Hong’s book is not the typical childhood-to-maturity memoir. It has a subtle kind of chronological progression to it, but the chapters tend to center less on an era of her life than on a topic, a focus for analysis: the situation of Koreans and Korean-Americans in the US; the standup comedy of Richard Pryor as an inspiration in Hong’s artistic practice; whiteness in our culture; Hong’s relationship to the English language; the work of Theresa Hak Kyung Cha and the way discussions of that work have tended to occlude the terrible way she died; a meditation on indebtedness and its supposedly obligatory attendant moral phenomenon, gratitude.
Hong’s take on gratitude reminded me of what I once heard Jamaica Kincaid say in a commencement speech: “Bite the hand that fed you.” That is, yes, you may owe things to various people, but that does not mean they get to make your important decisions for you, so don’t let them.
If you have read any of Hong’s poetry, you would probably expect her to give a quick boot to any talk of Asians being a “model minority” (hard-working, self-denying, education-focused, family-oriented, quick to assimilate) and an even quicker boot to stereotypes of Asian women as demure and docile. You won’t be disappointed.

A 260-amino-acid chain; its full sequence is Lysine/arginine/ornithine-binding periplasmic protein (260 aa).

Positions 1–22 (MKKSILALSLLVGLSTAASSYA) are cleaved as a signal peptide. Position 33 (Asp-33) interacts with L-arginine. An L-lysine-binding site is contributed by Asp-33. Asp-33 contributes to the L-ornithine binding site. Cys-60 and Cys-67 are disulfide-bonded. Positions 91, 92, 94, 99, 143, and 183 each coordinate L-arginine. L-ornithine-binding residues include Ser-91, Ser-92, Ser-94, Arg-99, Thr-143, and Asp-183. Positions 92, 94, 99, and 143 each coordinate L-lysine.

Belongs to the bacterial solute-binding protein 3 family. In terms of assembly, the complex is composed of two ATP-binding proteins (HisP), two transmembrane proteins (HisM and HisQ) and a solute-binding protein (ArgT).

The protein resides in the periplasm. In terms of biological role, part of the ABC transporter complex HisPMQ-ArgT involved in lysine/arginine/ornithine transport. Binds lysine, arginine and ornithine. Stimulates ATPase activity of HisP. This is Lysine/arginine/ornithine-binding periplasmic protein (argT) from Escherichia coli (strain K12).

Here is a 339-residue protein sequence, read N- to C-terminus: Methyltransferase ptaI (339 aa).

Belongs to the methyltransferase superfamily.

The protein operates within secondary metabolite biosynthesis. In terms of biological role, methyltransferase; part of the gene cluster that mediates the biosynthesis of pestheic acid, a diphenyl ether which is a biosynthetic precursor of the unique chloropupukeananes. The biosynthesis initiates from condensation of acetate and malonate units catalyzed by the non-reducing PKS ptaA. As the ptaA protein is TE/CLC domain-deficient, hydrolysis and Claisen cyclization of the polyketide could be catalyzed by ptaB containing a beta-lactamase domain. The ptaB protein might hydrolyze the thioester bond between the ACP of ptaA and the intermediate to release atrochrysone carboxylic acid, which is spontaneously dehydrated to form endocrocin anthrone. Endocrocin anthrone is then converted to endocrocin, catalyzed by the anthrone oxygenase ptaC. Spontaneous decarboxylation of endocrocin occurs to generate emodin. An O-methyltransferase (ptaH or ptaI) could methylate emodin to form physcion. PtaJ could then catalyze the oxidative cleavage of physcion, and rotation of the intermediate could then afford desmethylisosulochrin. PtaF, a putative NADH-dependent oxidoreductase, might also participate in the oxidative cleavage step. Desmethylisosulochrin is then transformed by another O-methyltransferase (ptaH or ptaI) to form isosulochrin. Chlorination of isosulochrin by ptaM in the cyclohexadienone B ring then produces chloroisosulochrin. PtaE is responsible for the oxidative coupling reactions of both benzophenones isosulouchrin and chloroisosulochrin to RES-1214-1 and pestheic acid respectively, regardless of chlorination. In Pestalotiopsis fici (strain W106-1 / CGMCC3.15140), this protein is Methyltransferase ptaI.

My favorite chapter may be the one closest to conventional memoir—“An Education,” about her time at Oberlin and her friendships there with a couple of other young Asian women artists. There’s a great screenplay in here, I suspect, a Damsels in Distress with the cuteness dialed down and the angst dialed up.
But just as remarkable is “Portrait of an Artist,” about Cha. With Dictée now emerging as a contemporary classic, Hong’s chapter on Cha deserves to become a must-read.
In her chapter on Pryor and stand-up, Hong mentions occasionally trying out a standup routine on people who came to her poetry readings, which I imagine met with as much puzzlement as (but probably less heckling than) a comedian reading poetry at a comedy club. (I kept thinking this chapter was going to mention Margaret Cho, who like Hong is ready to blow up the demure-and-docile Asian woman stereotype, but it does not.)